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18 posts categorized "Knowledge Management"

Weekend Link Roundup (November 17-18, 2012)

November 18, 2012

Pumpkin-thanksgiving-wreathOur weekly roundup of new and noteworthy posts from and about the nonprofit sector....

Communications/Marketing

With the critical holiday fundraising season right around the corner, new reports from Charity Dynamics/NTEN and Blackbaud remind us that "Establishing emotional connections with donors remains paramount," writes Katya Andresen on her Non-Profit Marketing blog.

In a guest post on Beth Kanter's blog, Big Duck's Meghan Teich has some advice for nonprofit communications pros in the aftermath of a crisis or major natural disaster:

  • Make sure your staff is kept up to date on your communications plan and that they have a clear understanding of your messaging.
  • Strike while the iron's hot, but not so soon that it looks like you're capitalizing on the crisis.
  • Don't use the crisis as an opportunity to do general fundraising for your organization (unless you have a particularly relevant mission). Instead, create a specific fund or give donors a tangible item or event to which they can donate.
  • Reach out to other nonprofits, even those you view as "competitors," to explore how you might work together.
  • Keep your supporters and donors updated on the progress you're making in real time via e-mail and social media.

"I urge you to take the steps necessary to make sure you are engaging the right people in the right ways to reach your marketing goals," writes Nancy Schwartz on her Getting Attention blog. "And to start today." Sounds like good advice to us.

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Old Reports Are New Again

November 12, 2012

(Lisa Brooks is a co-founder of IssueLab and director of knowledge management systems at the Foundation Center.)

Old is the new NewOften when talking with folks who contribute content to IssueLab, we encourage -- indeed, urge -- them to share all their publications regardless of date published. More often than not, we get a response along the lines of "that report is so old we don't want to include it. It's not relevant anymore."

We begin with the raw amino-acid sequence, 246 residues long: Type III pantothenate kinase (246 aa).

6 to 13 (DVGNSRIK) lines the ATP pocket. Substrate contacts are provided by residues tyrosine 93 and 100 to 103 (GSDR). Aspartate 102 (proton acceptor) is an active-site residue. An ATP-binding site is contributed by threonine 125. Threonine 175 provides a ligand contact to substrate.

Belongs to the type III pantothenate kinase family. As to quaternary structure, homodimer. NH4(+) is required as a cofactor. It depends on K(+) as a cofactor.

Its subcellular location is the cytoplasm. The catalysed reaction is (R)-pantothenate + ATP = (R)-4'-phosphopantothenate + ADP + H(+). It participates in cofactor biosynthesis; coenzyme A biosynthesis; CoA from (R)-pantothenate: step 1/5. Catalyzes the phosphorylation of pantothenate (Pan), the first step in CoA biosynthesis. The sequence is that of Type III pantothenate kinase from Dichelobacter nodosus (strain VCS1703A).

Well, reading the New York Times on a recent weekend, I came across an editorial titled "The Struggle to Cast a Vote: Wrongly Turning Away Ex-Offenders." A timely article, given that the 2012 elections were at that point only two days away. So, I started to read and what did I notice? A 2005 study by the Sentencing Project, an IssueLab contributing organization, was cited. I repeat: the editorial cited a 2005 study. Total word count of the piece? Four hundred and sixty-seven -- and more than a quarter of them were dedicated to a seven-year-old study. How's that for legs?

In that same issue of the Times, another editorial, "How Romney Would Treat Women," also zeroed in on a key issue in the election and mentioned a fact sheet published in August 2011 by the Guttmacher Institute, another IssueLab contributor. While that publication was of more recent vintage than the Sentencing Project report, I couldn't help but wonder whether it would still be available to the public a few years from now. Yes, the Times will archive its editorial in perpetuity. But will the link to the institute's fact sheet still be live in, say, 2019?

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From Open Data to Open Knowledge: Foundations, Nonprofits, and the Production of Ideas

November 08, 2012

(Bradford K. Smith is president of the Foundation Center. In his last post, he looked at what philanthropy can do to help underresourced communities in tough economic times.)

IssueLabIf you think foundations are only ATM machines and nonprofits just service providers, think again. With the launch of IssueLab, there is one place you can go to find more than eleven thousand knowledge products published, funded, produced, and/or generated by foundations and nonprofits in the U.S. and around the globe.

Last month, the Foundation Center announced the Reporting Commitment, an effort by fifteen of America's largest philanthropic foundations to make their grants data -- who they give money to, how much, where, and for what purpose -- available in an open, machine-readable format. Starting today, through IssueLab, the social sector can also access what it knows as a result of that funding. A service of the Foundation Center, IssueLab gathers, indexes, and shares the sector's collective intelligence on a free, open, and searchable platform, and encourages users to share, copy, distribute, and even adapt the work. It's a big step for philanthropy and "open knowledge."

What's in it for you? Read on.

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